Friday, August 30, 2013

Don’t Give a Damn About a Greenback Dollar

The annual Popdose Labor Day Mix for 2013 is now live, with a selection of work songs and economic rabble-rousing hand-selected by yours truly, all in one seamless hour-plus-long MP3. Features hard-to-find recordings and remixes from Kilby Snow, Devo, Shaking Family, MIA, Johnny Clegg, and the Raymond Scott Quintette, plus a homebrewed Jethro Tull track that you won’t hear anywhere else. That’s a promise.

Thursday, August 08, 2013

No Sell Out

The worst sin in Hollywood is not to make a movie that people dislike; it’s to make a movie that they don’t understand. A British cult classic shows us how to entertain an audience without dumbing down, in this installment of PopSmarts.

Thursday, August 01, 2013

Notes on a New Heroic Pulp

As I was pondering genre tropes, thinking about trying my hand at the Lester Dent Master Pulp Plot, I started (quite naturally) looking at Dent’s most famous creation, the Doc Savage series, and thinking about what made it distinctive — about what was worth keeping from his formula, and what I wanted to break.

Looking around, it occurs to me that there’s actually quite a bit of heroic pulp still being published. The stuff that identifies itself as such hangs out mostly on the Internet, and it tends to be pastiche — glorified fan fiction, some of it, usually with a 1930s setting. I could see the appeal of that — not only is that kind of time period an immediate and identifiable signifier placing you’re your stories in the pulp tradition, but the world of the ‘30s was a perfect place for an adventurer. For one thing, there were still new frontiers, new places to explore. The idea of stumbling across a lost civilization hidden somewhere in a remote jungle — a staple of pulp stories — seems somehow faintly ridiculous in a world with GPS and satellite imagery. You’d have so much explaining to do.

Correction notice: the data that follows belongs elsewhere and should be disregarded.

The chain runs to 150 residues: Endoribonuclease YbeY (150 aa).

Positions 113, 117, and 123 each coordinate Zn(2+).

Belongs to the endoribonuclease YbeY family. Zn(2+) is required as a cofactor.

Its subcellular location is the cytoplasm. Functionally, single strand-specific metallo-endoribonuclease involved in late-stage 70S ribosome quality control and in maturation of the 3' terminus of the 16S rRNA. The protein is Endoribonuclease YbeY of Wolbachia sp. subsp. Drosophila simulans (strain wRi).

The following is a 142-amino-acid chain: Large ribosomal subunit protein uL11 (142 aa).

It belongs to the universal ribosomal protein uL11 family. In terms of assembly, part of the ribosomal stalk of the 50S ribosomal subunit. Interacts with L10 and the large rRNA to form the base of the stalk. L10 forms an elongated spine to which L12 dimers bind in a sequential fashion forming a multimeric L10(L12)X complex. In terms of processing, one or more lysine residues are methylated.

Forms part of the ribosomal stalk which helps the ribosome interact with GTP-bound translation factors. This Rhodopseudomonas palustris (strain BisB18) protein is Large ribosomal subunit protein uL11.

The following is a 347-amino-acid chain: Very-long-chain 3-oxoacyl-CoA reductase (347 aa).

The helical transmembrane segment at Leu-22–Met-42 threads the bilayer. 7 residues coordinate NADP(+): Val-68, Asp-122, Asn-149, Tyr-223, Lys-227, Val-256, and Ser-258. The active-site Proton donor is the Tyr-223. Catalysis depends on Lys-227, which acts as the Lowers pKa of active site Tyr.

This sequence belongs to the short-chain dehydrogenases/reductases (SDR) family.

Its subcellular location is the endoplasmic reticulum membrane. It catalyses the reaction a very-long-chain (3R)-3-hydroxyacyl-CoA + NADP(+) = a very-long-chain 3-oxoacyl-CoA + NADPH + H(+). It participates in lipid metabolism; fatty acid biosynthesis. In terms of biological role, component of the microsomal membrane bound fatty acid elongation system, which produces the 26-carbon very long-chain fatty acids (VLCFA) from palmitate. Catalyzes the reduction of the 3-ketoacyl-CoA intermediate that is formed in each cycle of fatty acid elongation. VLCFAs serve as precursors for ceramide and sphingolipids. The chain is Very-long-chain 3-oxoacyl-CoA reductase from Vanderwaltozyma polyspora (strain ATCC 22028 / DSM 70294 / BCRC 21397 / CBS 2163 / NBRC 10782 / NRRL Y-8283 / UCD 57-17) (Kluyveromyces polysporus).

But I rejected the period setting. I wanted something that lived in today’s world. Now, the pulp spirit lives on in the contemporary best-seller lists, in the many formulaic action-thriller series. And in larger-than-life figures like Jack Reacher we see a debased version of Doc Savage, with all of his natural ability but none of his refinement, and none of his extravagant altruism. Doc spends his downtime between missions performing neurosurgery and inventing new kinds of scuba gear; Reacher spends his digging swimming pools. If Clark Savage, Jr. had been allowed to go feral, instead of receiving intensive training in all the arts and sciences, he might have become a psychologically-aberrant superman like Reacher, whose abilities are nigh-supernatural, but whose social conscience is nearly nonexistent.
Reacher is presented as an aspirational figure — women want him! men want to be him! — but it’s a solipsistic, libertarian aspiration. Reacher has no ties to anyone or anything, he’s a badass, he doesn’t get hassled by The Man. He’s got no interest in actually making the world better or fairer; his moral sense, inasmuch as it exists, extends to personal vengeance and a general sympathy for the underdog. Doc Savage aimed higher than that, and following his lead I wanted my pulp heroes to be, well, heroes — thoroughly modern figures, not just aspirational but inspirational.
You wouldn’t think that characters like that would even be plausible in today’s world, but I found one — on a TV show about fishing, of all places…

And the wheels, they keep on grinding...